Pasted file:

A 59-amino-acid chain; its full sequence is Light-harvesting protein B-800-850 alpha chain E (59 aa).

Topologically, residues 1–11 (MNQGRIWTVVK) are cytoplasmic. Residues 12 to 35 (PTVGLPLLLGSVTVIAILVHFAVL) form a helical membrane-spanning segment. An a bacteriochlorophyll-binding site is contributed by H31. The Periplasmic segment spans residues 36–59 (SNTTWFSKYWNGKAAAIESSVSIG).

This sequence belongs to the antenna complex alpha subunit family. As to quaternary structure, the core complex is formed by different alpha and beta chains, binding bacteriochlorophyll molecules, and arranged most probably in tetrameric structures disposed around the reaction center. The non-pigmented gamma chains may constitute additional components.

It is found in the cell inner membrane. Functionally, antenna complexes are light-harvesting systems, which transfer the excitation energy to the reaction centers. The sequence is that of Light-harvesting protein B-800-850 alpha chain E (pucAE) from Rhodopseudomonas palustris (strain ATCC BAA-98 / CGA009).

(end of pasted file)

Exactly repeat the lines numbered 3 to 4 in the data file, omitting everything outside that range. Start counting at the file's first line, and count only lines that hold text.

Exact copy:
This sequence belongs to the antenna complex alpha subunit family. As to quaternary structure, the core complex is formed by different alpha and beta chains, binding bacteriochlorophyll molecules, and arranged most probably in tetrameric structures disposed around the reaction center. The non-pigmented gamma chains may constitute additional components.

It is found in the cell inner membrane. Functionally, antenna complexes are light-harvesting systems, which transfer the excitation energy to the reaction centers. The sequence is that of Light-harvesting protein B-800-850 alpha chain E (pucAE) from Rhodopseudomonas palustris (strain ATCC BAA-98 / CGA009).